Germantown is a neighborhood in the northwest section of the city, rich in historic sites and buildings from the colonial era. Germantown stretches for about two miles along Germantown Avenue northwest from Windrim and Roberts Avenues.
The boundaries of Germantown borough at the time it was absorbed into the city of Philadelphia were Wissahickon Avenue, Roberts Avenue, Wister Street, Stenton Avenue and Washington Lane. Today, the next neighborhood to the northwest, Mount Airy, starts around Johnson Street, although there is no universally recognized exact boundary. Nicetown lies to the south and Logan, Ogontz, and West Oak Lane lie to the east.
The Germantown area of Philadelphia is one of Philadelphia’s oldest settlements. It was originally settled by Mennonite and Quaker German speaking émigrés from Holland, Germany and Switzerland attracted to Philadelphia by William Penn’s promises of religious tolerance. In 1688, five years after its founding, Germantown became the birthplace of the anti-slavery movement in America. Pastorius, Gerret Hendericks, Derick Updegraeff and Abraham Updengraef gathered at Thones Kunders’s house and wrote a two-page condemnation of slavery and sent it to the governing bodies of their Quaker church, the Society of Friends. When Philadelphia was occupied by the British during the American Revolutionary War, British units were housed in Germantown. It was the site of the the Battle of Germantown in 1777. During his presidency, George Washingtown and his family lodged at the Deshler-Morris House in Germantown to escape the city and the yellow fever epidemic of 1793. The first bank of the United States was also located here during his administration.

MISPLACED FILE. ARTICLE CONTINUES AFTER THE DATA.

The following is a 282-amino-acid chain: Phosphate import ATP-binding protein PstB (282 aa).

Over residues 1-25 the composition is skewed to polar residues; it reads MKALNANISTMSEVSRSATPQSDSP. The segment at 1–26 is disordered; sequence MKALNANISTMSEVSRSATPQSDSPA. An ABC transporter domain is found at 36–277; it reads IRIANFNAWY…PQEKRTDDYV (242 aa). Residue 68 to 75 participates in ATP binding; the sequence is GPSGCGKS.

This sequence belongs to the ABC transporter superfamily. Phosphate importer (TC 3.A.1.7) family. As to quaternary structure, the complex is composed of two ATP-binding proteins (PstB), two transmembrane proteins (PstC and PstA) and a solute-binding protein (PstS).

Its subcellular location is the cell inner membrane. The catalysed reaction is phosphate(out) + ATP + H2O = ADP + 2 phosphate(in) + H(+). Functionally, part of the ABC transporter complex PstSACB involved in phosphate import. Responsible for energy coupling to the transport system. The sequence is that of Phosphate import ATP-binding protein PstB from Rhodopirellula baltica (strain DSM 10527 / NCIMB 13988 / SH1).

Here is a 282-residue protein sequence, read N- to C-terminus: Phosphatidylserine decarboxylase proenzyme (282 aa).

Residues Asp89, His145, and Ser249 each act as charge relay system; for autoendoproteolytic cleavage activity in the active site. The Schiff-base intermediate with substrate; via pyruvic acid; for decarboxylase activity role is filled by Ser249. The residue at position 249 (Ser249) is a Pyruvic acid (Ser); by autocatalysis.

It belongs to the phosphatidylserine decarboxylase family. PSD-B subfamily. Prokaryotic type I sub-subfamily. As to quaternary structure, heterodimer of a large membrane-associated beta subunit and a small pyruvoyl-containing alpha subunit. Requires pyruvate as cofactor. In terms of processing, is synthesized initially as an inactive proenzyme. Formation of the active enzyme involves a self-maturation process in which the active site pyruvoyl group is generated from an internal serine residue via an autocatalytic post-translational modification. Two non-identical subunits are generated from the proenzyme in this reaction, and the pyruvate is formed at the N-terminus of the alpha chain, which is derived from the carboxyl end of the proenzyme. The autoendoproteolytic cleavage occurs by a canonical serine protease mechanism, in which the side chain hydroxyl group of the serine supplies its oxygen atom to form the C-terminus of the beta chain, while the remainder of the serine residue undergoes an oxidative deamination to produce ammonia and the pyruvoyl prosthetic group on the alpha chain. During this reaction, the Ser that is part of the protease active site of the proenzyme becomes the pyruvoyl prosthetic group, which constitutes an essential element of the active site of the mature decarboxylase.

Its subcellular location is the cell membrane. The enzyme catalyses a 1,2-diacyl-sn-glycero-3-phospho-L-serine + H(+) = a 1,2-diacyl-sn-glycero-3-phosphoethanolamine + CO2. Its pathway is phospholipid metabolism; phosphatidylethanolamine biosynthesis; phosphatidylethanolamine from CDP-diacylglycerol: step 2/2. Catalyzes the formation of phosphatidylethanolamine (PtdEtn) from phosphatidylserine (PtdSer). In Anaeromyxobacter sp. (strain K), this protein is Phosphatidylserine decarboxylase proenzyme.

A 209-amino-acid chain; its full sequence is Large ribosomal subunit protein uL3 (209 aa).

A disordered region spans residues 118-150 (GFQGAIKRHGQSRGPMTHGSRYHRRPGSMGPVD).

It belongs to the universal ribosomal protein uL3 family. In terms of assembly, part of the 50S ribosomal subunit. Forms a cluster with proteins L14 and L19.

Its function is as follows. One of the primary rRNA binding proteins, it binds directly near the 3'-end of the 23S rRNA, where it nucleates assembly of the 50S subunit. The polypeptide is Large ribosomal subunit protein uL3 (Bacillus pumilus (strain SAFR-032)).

Some other notable attractions include the Awbury Arboretum, the Germantwon Cricket Club, Cliveden, Grumbelthorpe, Johnson House, Rittenhousetown, Stenton, Upsala and the Wyck House. Germantown is lively and diverse, with people of many backgrounds, races, and income levels. It has a long history and a strong sense of community and still retains its cobblestone streets. Housing stock ranges greatly, from Colonial single family, to row to stately mansions.